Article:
4. Deployment Efficacy and Scalability

Deployment efficiency is another major consideration in your choice of a data center services partner. A third party data center provider’s ability to meet your deployment timeline is crucial to the selection process. The more detailed communication that takes place and the more planning that is done upfront, the more likely you are to have the transfer of responsibilities go off without a hitch. This partner should also have the ability to flexibly accommodate your company’s expansion needs both near-term and in the foreseeable future. While some providers offer off-the-shelf, packaged solutions that may require you to purchase service and levels of service you don’t need, others offer flexible service and pricing models that can be customized to your precise needs. It’s important to choose a partner that can scale with you down the road.

5. Security

One of the most essential requirements for selecting a data center services partner is selecting a partner with the knowledge of industry-specific reporting requirements (e.g., HIPPA, PCI/ DSS, SOX and other requirements), technology partner certifications, (ISO 9001, Microsoft, Cisco, HP, Lenovo, Fujitsu, IBM, etc.) and personnel clearances (e.g., DOD) to ensure your operations and your data are kept confidential and safe. You want to be able to sleep at night with the certainty that those managing your operations and your critical infrastructure are knowledgeable, competent, compliant and trustworthy.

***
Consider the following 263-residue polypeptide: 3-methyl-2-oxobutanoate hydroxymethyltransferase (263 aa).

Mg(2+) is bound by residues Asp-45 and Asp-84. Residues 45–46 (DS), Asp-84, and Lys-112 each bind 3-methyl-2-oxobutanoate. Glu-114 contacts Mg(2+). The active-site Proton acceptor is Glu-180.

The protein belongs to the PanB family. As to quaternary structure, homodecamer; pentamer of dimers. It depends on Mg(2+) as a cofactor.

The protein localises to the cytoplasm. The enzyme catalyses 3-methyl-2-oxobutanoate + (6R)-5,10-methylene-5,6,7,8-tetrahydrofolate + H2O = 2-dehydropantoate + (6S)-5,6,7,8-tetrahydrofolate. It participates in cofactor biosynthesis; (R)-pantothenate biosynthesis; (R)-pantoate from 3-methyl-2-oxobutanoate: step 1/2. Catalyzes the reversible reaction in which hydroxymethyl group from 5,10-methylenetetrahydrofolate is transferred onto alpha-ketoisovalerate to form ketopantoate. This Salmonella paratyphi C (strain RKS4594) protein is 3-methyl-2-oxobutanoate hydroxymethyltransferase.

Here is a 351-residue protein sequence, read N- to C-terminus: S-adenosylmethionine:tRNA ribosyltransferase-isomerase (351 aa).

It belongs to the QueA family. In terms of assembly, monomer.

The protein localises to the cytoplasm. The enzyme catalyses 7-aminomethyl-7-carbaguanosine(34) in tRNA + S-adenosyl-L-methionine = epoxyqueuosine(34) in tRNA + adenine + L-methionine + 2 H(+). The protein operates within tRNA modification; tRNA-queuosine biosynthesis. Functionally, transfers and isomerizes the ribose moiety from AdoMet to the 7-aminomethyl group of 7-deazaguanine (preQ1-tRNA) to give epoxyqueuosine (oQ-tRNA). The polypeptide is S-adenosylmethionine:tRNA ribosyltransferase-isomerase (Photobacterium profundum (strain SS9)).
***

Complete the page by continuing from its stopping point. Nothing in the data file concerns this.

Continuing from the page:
6. Infrastructure Management Tools

Your users will have a better experience when you are able to head issues off at the pass. Check to make sure your partner offers “always-on” monitoring. This will help you make better decisions about hardware upgrades that might be needed down the road. Make sure also that the partner you select can handle all contingency planning issues, including backup and recovery. And be sure to ask about the depth of the company’s toolset. What is the nature of the call management and escalation system, Help Desk service and off-site Network Operation Center (NOC)? Does the partner utilize the best tools on the market? Does the partner have the ability to spot risks before they become problems such as hardware end-of-life management and firmware upgrades that may be needed?

7. Experience and Referenceability

In the final analysis, nothing can replace the value of experience and reputation. Look at both the type and depth of experience the ISO has, the background and credentials of its top executives and the longevity of its service technicians. Has the company experienced a good deal of turnover of technical staff and top management? Has the company been continuously profitable? How long has the company been in business? Does it continually invest in improving its services and utilize best industry practices? Does it service other clients in your industry? Is it willing to make available a list of references? Is it willing to share its success stories with you? These are all important considerations in selecting an Independent Service Organization or partner that will keep you and your data center operations in good health.